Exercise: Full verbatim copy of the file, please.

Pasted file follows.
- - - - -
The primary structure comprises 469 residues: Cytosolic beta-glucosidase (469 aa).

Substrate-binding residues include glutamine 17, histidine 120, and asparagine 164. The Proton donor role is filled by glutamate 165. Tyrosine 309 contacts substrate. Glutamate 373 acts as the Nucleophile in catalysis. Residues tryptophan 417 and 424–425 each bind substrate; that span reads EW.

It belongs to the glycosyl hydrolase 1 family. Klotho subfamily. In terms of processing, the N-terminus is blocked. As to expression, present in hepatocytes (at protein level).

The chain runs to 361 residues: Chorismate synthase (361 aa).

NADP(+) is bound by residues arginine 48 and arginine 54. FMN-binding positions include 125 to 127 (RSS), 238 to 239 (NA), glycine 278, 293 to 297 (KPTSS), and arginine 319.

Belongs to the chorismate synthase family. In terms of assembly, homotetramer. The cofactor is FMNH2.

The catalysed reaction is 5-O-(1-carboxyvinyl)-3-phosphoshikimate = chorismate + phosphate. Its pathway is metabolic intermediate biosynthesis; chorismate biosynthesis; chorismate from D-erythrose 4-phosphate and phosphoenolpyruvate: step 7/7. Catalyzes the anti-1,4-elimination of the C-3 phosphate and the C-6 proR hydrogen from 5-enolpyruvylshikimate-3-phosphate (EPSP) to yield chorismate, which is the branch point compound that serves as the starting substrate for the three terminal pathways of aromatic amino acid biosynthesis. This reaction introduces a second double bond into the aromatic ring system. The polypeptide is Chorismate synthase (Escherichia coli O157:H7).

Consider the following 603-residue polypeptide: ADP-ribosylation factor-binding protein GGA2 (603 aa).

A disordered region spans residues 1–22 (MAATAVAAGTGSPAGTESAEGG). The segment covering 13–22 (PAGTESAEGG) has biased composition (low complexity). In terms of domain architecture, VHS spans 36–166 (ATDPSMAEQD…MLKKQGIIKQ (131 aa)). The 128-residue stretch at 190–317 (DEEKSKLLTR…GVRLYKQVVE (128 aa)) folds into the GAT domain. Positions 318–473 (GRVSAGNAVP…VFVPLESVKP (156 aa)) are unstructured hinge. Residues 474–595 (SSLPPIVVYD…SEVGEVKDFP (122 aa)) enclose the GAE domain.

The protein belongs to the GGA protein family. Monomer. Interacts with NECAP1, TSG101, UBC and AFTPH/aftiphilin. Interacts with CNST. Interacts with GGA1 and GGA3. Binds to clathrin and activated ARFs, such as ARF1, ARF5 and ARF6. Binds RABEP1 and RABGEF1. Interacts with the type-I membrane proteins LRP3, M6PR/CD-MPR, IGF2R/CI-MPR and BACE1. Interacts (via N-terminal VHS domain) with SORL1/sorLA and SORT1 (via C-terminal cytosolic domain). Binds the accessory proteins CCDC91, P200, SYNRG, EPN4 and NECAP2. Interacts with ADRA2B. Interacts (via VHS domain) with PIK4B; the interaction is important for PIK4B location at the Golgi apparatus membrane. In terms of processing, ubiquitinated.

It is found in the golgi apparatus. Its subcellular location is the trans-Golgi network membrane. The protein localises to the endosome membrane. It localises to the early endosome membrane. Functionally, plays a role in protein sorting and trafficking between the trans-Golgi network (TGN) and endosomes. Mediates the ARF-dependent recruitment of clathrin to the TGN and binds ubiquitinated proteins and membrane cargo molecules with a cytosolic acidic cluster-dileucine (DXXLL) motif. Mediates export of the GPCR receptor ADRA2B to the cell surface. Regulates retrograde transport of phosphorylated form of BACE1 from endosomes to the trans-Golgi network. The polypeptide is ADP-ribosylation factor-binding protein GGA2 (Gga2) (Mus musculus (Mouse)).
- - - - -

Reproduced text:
The primary structure comprises 469 residues: Cytosolic beta-glucosidase (469 aa).

Substrate-binding residues include glutamine 17, histidine 120, and asparagine 164. The Proton donor role is filled by glutamate 165. Tyrosine 309 contacts substrate. Glutamate 373 acts as the Nucleophile in catalysis. Residues tryptophan 417 and 424–425 each bind substrate; that span reads EW.

It belongs to the glycosyl hydrolase 1 family. Klotho subfamily. In terms of processing, the N-terminus is blocked. As to expression, present in hepatocytes (at protein level).

The chain runs to 361 residues: Chorismate synthase (361 aa).

NADP(+) is bound by residues arginine 48 and arginine 54. FMN-binding positions include 125 to 127 (RSS), 238 to 239 (NA), glycine 278, 293 to 297 (KPTSS), and arginine 319.

Belongs to the chorismate synthase family. In terms of assembly, homotetramer. The cofactor is FMNH2.

The catalysed reaction is 5-O-(1-carboxyvinyl)-3-phosphoshikimate = chorismate + phosphate. Its pathway is metabolic intermediate biosynthesis; chorismate biosynthesis; chorismate from D-erythrose 4-phosphate and phosphoenolpyruvate: step 7/7. Catalyzes the anti-1,4-elimination of the C-3 phosphate and the C-6 proR hydrogen from 5-enolpyruvylshikimate-3-phosphate (EPSP) to yield chorismate, which is the branch point compound that serves as the starting substrate for the three terminal pathways of aromatic amino acid biosynthesis. This reaction introduces a second double bond into the aromatic ring system. The polypeptide is Chorismate synthase (Escherichia coli O157:H7).

Consider the following 603-residue polypeptide: ADP-ribosylation factor-binding protein GGA2 (603 aa).

A disordered region spans residues 1–22 (MAATAVAAGTGSPAGTESAEGG). The segment covering 13–22 (PAGTESAEGG) has biased composition (low complexity). In terms of domain architecture, VHS spans 36–166 (ATDPSMAEQD…MLKKQGIIKQ (131 aa)). The 128-residue stretch at 190–317 (DEEKSKLLTR…GVRLYKQVVE (128 aa)) folds into the GAT domain. Positions 318–473 (GRVSAGNAVP…VFVPLESVKP (156 aa)) are unstructured hinge. Residues 474–595 (SSLPPIVVYD…SEVGEVKDFP (122 aa)) enclose the GAE domain.

The protein belongs to the GGA protein family. Monomer. Interacts with NECAP1, TSG101, UBC and AFTPH/aftiphilin. Interacts with CNST. Interacts with GGA1 and GGA3. Binds to clathrin and activated ARFs, such as ARF1, ARF5 and ARF6. Binds RABEP1 and RABGEF1. Interacts with the type-I membrane proteins LRP3, M6PR/CD-MPR, IGF2R/CI-MPR and BACE1. Interacts (via N-terminal VHS domain) with SORL1/sorLA and SORT1 (via C-terminal cytosolic domain). Binds the accessory proteins CCDC91, P200, SYNRG, EPN4 and NECAP2. Interacts with ADRA2B. Interacts (via VHS domain) with PIK4B; the interaction is important for PIK4B location at the Golgi apparatus membrane. In terms of processing, ubiquitinated.

It is found in the golgi apparatus. Its subcellular location is the trans-Golgi network membrane. The protein localises to the endosome membrane. It localises to the early endosome membrane. Functionally, plays a role in protein sorting and trafficking between the trans-Golgi network (TGN) and endosomes. Mediates the ARF-dependent recruitment of clathrin to the TGN and binds ubiquitinated proteins and membrane cargo molecules with a cytosolic acidic cluster-dileucine (DXXLL) motif. Mediates export of the GPCR receptor ADRA2B to the cell surface. Regulates retrograde transport of phosphorylated form of BACE1 from endosomes to the trans-Golgi network. The polypeptide is ADP-ribosylation factor-binding protein GGA2 (Gga2) (Mus musculus (Mouse)).